Flurry of trespassers delays repairs to athletic fields 

Trespassing is most commonly associated with kids looking to cause trouble, but in Foster City, the trespassers delaying city park improvements are adults looking to have fun.

Officials say the city has had a problem lately with adult soccer players using closed-for-maintenance fields for their games, increasing the time and money needed for repairs.

"We’ve had a lot of issues with pickup games at the fields when they’re closed, and that is unacceptable," Peninsula Youth Soccer Club Vice President Greg Turtletaub said. "Some of them are abusive when confronted by the city or youth sports representatives."

To keep its soccer and baseball fields in working order, the city closes individual parks on a rotating schedule to allow for resodding, reseeding and general maintenance, Parks and Recreation Director Kevin Miller said.

That downtime — while an inconvenience for teams wanting to use the fields — allows the city to maintain what Turtletaub says are some of the finest fields in the area.

"We understand that it’s difficult to keep a grass soccer field going year-round," he said.

On Wednesday, the Parks and Recreation Committee will discuss ways to deal with the problem and bring more order to field use, including lowering the maximum number of people allowed on a field without a permit to 10.

Right now, groups of 25 or less do not need permits to use city fields.

Permit prices vary between parks and uses; Miller said a group of 50 pays approximately $40 for the permit and a $75 security deposit.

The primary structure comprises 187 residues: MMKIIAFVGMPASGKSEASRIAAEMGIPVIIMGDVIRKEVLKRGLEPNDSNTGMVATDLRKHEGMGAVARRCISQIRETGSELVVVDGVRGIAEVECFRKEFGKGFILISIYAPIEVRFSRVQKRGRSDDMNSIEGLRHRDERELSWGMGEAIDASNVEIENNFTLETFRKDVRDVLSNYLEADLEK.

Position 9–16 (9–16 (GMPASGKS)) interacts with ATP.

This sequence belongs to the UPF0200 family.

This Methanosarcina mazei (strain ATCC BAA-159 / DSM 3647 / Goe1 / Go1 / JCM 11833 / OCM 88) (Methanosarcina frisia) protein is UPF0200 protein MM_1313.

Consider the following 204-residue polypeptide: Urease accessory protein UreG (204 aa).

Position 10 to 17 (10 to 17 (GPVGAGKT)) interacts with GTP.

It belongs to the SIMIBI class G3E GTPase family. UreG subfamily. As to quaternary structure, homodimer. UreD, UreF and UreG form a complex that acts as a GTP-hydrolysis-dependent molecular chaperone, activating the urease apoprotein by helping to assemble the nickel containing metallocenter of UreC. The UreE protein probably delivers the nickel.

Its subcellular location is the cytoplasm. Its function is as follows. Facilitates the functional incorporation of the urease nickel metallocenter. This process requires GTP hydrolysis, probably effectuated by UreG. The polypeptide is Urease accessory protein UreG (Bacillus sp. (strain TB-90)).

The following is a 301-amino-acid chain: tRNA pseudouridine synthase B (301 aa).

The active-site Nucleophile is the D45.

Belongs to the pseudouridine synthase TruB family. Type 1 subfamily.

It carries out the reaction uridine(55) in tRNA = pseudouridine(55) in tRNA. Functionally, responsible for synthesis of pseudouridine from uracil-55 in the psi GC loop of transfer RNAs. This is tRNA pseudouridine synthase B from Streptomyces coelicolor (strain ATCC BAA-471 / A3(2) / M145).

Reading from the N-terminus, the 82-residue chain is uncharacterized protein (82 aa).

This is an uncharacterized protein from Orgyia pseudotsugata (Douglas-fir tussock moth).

There is no fine for unpermitted use and Miller said the city will probably not institute one, but instead work on educating residents.

"The intent of this is not go out and fine people, we’re just trying to maintain the fields and make sure that if people need a permit, they’ve got one," he said.

Even in open public space, Miller said, permits are important because they help the city prevent conflicts in use and provide maintenance funds.

The current four-month closure and improvement of Catamaran Park costs the city approximately $16,000.

Foster City resident David Gonzalez was playing soccer in Port Royal Park on Thursday, and said his group doesn’t bother to get a permit because it’s a public park. He said the group has moved several times to other nearby parks when the field has been closed for maintenance.

"I think that in Foster City, most of our guys respect these fields," he said.

The field is commonly used by the group on Tuesdays and Thursdays for two hours.

Miller said the group is not big enough to need a permit, but their heavy use of the field is a concern to the city.

"We just want to be able to manage that — 20 adults on a soccer field," Miller said. "Two days a week for 10 weeks means damaged turf."


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